NIUs face a unique set of challenges as they learn to navigate their devices and the internet due to their low digital literacy and confidence. When it comes to teaching them how to use a new product, it helps to shift from an onboarding mindset to what we call “upboarding”.

Onboarding is traditionally a process suited for users with prior digital experience, who are accustomed to learning by exploring. During our immersion research, we found that NIUs do not have much digital experience and need more continuous and self-reinforcing instruction as they build their digital confidence over time. They are also less likely to explore a product or technology by themselves.

While onboarding essentially gives users a tour of a product or tells them what it can or cannot do, upboarding goes beyond that and invests in upleveling a user’s digital skills.

For example, in an onboarding scenario, product tutorials are minimal, often optional, and would likely disappear after the user used a feature for the first time. In an upboarding model, tutorials are aplenty, teach broader concepts, and live in perpetuity someplace where users can easily find them again if they need to.

A focus on upboarding enables teams to give critical thought to how a user would naturally progress through a product experience, placing emphasis on the key points where users will want and need to learn new things.

Camera Go and Google Go Apps

In 2020, Google unveiled Camera Go, a camera app built for the NBUs with features like portrait mode and the ability to take photos in dim light, much like many camera apps. The difference? Camera Go is built to deliver a powerful, high-end, and yet easy-to-use camera on an entry-level device. Its simplicity is all by design, and upboarding was part of the plan from the start.

The “take photo” button in Camera Go, for instance, displays text and an illustration to indicate which mode the camera is in, such as portrait, night, or HDR. And when the Camera Go app is opened, an animated guide explains how to use it, emphasizing imagery over text for those who struggle to read.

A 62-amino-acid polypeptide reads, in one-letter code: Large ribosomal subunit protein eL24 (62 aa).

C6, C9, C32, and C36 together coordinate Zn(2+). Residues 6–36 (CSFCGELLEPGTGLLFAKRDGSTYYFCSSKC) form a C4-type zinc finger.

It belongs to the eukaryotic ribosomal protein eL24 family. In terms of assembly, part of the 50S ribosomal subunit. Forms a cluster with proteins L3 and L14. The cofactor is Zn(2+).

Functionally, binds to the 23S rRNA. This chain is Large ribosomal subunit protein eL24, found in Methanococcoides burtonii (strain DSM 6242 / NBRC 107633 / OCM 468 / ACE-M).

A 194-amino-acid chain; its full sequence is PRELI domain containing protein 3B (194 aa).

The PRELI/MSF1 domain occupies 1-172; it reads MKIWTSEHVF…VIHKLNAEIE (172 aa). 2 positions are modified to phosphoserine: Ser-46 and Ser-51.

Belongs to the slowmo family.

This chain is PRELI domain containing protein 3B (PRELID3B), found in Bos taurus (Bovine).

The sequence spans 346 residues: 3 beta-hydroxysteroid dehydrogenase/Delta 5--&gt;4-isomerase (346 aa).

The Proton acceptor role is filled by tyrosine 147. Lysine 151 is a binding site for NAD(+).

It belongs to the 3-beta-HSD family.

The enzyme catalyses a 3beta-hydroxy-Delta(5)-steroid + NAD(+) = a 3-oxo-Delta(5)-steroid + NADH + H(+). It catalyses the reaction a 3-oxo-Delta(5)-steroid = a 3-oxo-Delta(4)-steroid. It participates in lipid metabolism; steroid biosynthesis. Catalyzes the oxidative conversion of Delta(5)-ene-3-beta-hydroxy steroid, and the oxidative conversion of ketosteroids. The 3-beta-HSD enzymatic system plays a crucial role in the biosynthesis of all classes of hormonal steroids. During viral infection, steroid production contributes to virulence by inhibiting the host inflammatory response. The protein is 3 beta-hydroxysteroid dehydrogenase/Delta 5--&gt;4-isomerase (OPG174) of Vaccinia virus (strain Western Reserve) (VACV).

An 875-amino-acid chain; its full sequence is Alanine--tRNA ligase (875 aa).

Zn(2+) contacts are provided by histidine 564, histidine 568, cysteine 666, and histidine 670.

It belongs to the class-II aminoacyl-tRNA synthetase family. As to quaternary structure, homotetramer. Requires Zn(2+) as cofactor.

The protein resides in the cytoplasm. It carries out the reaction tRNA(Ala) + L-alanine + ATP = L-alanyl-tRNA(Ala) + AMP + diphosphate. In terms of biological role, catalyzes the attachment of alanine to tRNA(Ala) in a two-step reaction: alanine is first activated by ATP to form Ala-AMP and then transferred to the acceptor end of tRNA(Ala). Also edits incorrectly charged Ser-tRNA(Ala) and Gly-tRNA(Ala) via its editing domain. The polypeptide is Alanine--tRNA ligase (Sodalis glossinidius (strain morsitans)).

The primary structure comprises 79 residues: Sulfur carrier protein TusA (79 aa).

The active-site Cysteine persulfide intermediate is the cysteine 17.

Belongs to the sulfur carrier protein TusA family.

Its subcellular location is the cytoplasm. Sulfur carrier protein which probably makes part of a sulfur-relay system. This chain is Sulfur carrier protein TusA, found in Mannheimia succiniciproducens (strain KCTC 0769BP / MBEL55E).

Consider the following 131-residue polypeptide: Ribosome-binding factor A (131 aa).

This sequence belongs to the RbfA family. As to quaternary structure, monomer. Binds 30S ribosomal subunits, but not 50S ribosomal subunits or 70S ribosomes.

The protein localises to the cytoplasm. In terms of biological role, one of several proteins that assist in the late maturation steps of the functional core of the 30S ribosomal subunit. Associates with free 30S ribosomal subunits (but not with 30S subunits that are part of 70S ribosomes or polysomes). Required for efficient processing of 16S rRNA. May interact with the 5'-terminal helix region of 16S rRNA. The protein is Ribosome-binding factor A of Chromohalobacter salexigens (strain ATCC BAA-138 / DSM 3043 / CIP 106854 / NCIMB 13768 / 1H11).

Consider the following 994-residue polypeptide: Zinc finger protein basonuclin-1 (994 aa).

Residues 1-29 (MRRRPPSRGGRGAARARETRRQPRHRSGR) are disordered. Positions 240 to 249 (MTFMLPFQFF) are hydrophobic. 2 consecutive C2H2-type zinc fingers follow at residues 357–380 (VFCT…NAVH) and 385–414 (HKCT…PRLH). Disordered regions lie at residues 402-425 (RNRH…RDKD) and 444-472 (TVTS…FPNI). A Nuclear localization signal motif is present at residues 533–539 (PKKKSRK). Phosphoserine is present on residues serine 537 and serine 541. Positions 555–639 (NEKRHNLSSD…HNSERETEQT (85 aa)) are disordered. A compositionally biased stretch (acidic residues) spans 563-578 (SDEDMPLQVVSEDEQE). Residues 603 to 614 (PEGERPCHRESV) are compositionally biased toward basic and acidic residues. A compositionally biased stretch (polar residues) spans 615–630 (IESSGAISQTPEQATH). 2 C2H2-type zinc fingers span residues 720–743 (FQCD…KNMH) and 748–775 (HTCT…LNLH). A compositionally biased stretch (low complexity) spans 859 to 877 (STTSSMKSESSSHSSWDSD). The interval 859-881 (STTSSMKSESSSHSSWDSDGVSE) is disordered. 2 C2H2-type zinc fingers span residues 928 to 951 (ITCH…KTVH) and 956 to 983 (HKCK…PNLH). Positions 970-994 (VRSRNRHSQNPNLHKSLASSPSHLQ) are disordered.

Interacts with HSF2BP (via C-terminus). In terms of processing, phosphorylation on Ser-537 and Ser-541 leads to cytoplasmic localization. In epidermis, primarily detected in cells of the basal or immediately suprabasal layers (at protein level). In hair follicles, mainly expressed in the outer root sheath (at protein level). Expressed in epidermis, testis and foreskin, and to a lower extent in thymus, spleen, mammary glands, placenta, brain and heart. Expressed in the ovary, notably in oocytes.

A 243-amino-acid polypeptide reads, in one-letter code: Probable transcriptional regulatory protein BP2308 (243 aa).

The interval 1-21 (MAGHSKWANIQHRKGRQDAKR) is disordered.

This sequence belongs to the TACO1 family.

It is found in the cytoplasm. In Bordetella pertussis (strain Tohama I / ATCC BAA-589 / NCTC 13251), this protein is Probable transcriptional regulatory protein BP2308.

The user sees these tutorials each time they open the app, and over time, upboarding screens become less frequent and eventually disappear when the user becomes more familiar with the features of the app.

In another example, we introduced in Google Go – a “lite” version of the Search app created for NIUs – a set of short videos that live on the app’s home screen. These videos don’t just teach people how to use the app; they also educate them on the larger concepts.

Unlike most onboarding tutorials, the Google Go videos never disappear, allowing users to learn at their own pace. Ultimately, our hope is that novice users will be set up for success to attain their learning goals and confidence without the need for sometimes unreliable or unavailable informal teachers and that eventually they can teach others themselves.

Jiny, the World’s First Assistive UI Platform

Backed by Google Launchpad and launched in 2019, the idea for Jiny was originally conceived when its founders were conducting a study asking people on a train platform in India why they preferred standing in a queue for tickets rather than booking online. The question revealed that many of the barriers preventing users from adopting a digital product could be overcome with a simple voice prompt given at the right time and place.

When reserving a seat on a flight, for example, users might not understand which seats were designated as taken. The answer might be quite simple, actually, but without assistance, they could only guess. Jiny senses when and where a user might be struggling with UI and offers a gentle nudge in the users’ native language. “The white seats are taken” might be a prompt in the aforementioned situation, for example.

Jiny exists entirely within the app on screen, so there’s no need for an active connection or to disengage by being sent to another page or a third-party tutorial. Jiny is also hyper-contextual — it understands where the user is within an app and what roadblock they might be encountering. Jiny walks the user through the entire transaction, subtly nudging the user in the right direction, easing apprehension, and building self-assurance every step of the way.

Link to Youtube Video (Visible only when JS is disabled)

Digital Transformation with Jiny.

Watch Jiny provide helpful, contextual assistance in-app, upboarding NIUs and building their digital confidence with each new interaction.

Research shows that NIUs tend to learn more effectively with the help of instruction (see Teaching) as opposed to free exploration. Jiny represents just one way technology can leverage the mechanics of informal instruction to create a positive upboarding experience that can mitigate frustration and build digital confidence seamlessly. Moreover, it represents what can happen when we check our assumptions and look at challenges from new angles.


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